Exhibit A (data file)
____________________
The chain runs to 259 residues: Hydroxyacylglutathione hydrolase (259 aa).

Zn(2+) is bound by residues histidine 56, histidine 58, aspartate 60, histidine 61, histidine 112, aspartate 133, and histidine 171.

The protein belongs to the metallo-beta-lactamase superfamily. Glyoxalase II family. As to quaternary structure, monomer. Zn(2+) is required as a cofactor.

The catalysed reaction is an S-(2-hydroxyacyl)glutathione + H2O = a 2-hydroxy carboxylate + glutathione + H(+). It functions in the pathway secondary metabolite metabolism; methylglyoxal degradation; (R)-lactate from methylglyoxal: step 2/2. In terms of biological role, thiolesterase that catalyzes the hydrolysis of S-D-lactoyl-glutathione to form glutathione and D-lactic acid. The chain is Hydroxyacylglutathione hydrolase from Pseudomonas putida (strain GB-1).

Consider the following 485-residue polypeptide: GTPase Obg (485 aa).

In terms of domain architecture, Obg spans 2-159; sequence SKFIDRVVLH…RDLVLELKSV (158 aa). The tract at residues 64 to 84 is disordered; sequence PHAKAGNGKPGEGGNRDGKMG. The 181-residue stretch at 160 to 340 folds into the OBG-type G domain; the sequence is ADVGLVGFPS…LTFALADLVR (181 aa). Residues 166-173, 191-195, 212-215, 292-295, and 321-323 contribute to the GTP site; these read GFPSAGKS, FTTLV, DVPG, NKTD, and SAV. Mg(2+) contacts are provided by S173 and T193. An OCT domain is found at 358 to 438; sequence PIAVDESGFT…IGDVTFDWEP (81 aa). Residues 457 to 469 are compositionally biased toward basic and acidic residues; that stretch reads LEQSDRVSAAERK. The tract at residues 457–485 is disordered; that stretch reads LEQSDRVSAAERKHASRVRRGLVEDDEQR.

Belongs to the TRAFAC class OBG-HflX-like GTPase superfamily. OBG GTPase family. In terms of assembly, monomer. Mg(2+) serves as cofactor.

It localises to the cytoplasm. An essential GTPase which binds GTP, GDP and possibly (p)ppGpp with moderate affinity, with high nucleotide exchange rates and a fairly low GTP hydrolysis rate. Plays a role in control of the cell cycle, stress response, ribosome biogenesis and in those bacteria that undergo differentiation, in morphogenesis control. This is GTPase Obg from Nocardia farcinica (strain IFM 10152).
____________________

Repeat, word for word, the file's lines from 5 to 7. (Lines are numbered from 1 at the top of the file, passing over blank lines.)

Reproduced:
Consider the following 485-residue polypeptide: GTPase Obg (485 aa).

In terms of domain architecture, Obg spans 2-159; sequence SKFIDRVVLH…RDLVLELKSV (158 aa). The tract at residues 64 to 84 is disordered; sequence PHAKAGNGKPGEGGNRDGKMG. The 181-residue stretch at 160 to 340 folds into the OBG-type G domain; the sequence is ADVGLVGFPS…LTFALADLVR (181 aa). Residues 166-173, 191-195, 212-215, 292-295, and 321-323 contribute to the GTP site; these read GFPSAGKS, FTTLV, DVPG, NKTD, and SAV. Mg(2+) contacts are provided by S173 and T193. An OCT domain is found at 358 to 438; sequence PIAVDESGFT…IGDVTFDWEP (81 aa). Residues 457 to 469 are compositionally biased toward basic and acidic residues; that stretch reads LEQSDRVSAAERK. The tract at residues 457–485 is disordered; that stretch reads LEQSDRVSAAERKHASRVRRGLVEDDEQR.

Belongs to the TRAFAC class OBG-HflX-like GTPase superfamily. OBG GTPase family. In terms of assembly, monomer. Mg(2+) serves as cofactor.